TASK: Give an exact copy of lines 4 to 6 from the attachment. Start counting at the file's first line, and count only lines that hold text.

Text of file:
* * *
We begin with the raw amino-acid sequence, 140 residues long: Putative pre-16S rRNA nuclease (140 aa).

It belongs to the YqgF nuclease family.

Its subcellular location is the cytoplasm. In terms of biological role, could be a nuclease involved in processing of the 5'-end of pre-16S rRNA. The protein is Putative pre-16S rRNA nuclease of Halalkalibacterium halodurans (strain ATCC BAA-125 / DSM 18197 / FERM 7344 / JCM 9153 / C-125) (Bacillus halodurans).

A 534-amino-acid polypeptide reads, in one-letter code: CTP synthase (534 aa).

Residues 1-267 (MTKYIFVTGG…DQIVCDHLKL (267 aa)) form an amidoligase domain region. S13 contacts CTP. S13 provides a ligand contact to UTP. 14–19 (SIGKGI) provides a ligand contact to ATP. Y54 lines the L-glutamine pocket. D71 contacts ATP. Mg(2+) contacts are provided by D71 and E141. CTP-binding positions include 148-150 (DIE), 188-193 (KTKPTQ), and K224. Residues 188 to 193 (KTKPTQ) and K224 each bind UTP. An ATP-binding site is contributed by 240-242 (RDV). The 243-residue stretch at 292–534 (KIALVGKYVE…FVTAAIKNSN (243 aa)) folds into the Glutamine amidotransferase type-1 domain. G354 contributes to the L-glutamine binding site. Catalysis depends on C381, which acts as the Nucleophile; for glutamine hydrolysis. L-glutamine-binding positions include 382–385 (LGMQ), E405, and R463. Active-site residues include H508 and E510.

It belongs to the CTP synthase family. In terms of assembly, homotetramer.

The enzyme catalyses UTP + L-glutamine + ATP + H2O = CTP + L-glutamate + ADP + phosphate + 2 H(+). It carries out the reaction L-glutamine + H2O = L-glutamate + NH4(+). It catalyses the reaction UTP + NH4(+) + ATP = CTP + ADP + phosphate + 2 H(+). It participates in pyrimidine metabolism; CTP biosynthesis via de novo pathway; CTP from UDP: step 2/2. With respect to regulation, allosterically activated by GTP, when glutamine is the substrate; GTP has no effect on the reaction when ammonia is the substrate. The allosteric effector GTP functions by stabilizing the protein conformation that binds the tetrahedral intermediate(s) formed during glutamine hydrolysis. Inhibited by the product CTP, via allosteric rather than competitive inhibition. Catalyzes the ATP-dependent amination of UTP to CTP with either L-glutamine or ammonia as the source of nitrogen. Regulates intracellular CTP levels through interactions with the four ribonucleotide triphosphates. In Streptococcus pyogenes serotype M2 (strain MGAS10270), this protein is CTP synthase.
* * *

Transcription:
A 534-amino-acid polypeptide reads, in one-letter code: CTP synthase (534 aa).

Residues 1-267 (MTKYIFVTGG…DQIVCDHLKL (267 aa)) form an amidoligase domain region. S13 contacts CTP. S13 provides a ligand contact to UTP. 14–19 (SIGKGI) provides a ligand contact to ATP. Y54 lines the L-glutamine pocket. D71 contacts ATP. Mg(2+) contacts are provided by D71 and E141. CTP-binding positions include 148-150 (DIE), 188-193 (KTKPTQ), and K224. Residues 188 to 193 (KTKPTQ) and K224 each bind UTP. An ATP-binding site is contributed by 240-242 (RDV). The 243-residue stretch at 292–534 (KIALVGKYVE…FVTAAIKNSN (243 aa)) folds into the Glutamine amidotransferase type-1 domain. G354 contributes to the L-glutamine binding site. Catalysis depends on C381, which acts as the Nucleophile; for glutamine hydrolysis. L-glutamine-binding positions include 382–385 (LGMQ), E405, and R463. Active-site residues include H508 and E510.

It belongs to the CTP synthase family. In terms of assembly, homotetramer.